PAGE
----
More than half of the directors in PwC’s 2015 Annual Corporate Director’s Survey believe proxy access is appropriate for shareholders owning at least 5% of a company’s shares for at least five years or more. 27% believe proxy access never makes sense. However, proxy access is the most widely discussed governance initiative in boardrooms over the past year. The PwC report explains the responses of 783 public company directors. 74% of those directors serve on the boards of companies with more than $1 billion in annual revenue.

The top three director concerns are increasing demands on the audit committee, potential new cybersecurity regulations and activism. 89% of directors view having board expertise in IT strategy to be somewhat important, but the focus is more about IT strategy rather than cyber risk backgrounds. Directors also want to spend additional board time both on IT issues that are tied to business strategy as well as IT risks. Interest in board oversight of business strategy remains high, as two-thirds of directors want more of those types of discussions.

Directors are just as interested in activism, with 17% noting that they have had extensive discussions on the topic even though they have had no sign of activist interest in their company. Other directors have had to be responsive, as one-third of directors have interacted with activists in the last year, compared to 29% in 2014. In preparation for, or in response to, activism, 56% use a stock-monitoring service and nearly as many said that their boards are reviewing vulnerabilities that can be targeted by activists. 20% have changed their board composition and 33% revised executive compensation structures in the last year due to actual or potential activism.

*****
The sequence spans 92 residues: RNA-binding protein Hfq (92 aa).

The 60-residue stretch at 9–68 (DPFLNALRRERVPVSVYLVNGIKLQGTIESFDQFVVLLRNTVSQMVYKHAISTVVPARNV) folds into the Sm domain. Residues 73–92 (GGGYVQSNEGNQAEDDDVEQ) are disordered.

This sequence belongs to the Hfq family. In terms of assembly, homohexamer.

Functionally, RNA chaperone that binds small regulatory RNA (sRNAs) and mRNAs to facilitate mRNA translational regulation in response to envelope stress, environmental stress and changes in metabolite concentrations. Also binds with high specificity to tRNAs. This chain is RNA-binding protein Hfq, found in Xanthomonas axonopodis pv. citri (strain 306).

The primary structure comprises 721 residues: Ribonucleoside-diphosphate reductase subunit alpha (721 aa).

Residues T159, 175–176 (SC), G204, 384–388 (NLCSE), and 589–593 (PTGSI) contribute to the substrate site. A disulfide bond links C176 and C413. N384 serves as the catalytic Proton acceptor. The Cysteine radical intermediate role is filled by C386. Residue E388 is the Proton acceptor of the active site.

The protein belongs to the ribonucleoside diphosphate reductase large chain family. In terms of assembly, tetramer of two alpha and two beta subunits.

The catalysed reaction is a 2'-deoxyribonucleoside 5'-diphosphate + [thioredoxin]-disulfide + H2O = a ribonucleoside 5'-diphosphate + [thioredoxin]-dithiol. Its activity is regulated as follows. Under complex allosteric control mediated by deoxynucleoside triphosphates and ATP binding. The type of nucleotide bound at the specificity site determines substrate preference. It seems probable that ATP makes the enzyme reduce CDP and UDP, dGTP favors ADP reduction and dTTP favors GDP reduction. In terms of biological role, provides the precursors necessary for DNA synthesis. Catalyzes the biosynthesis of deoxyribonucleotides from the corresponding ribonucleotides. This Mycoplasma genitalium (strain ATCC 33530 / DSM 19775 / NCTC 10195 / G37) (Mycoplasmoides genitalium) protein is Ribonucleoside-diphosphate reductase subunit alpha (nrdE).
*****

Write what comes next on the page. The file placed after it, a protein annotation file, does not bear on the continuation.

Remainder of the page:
Another consequence of activism is the significance of approaching major institutional investors. Direct engagement between directors and investors is gaining increased credibility, as 77% of directors now believe it is somewhat appropriate to discuss executive compensation with investors, and two-thirds indicate direct communications with investors about business strategy would be useful. Both responses have changed notably in the last few years. As a result, a whopping 69% stated that their board regularly communicated with their largest investors over the past year. To help facilitate these discussions, 60% of directors indicated that their company has established or discussed protocols and practices regarding the permissible topics for directors to talk to shareholders about. More than a majority of directors also responded that their companies have established protocols and practices around director-shareholder interactions as well as identifying which directors should participate in those exchanges.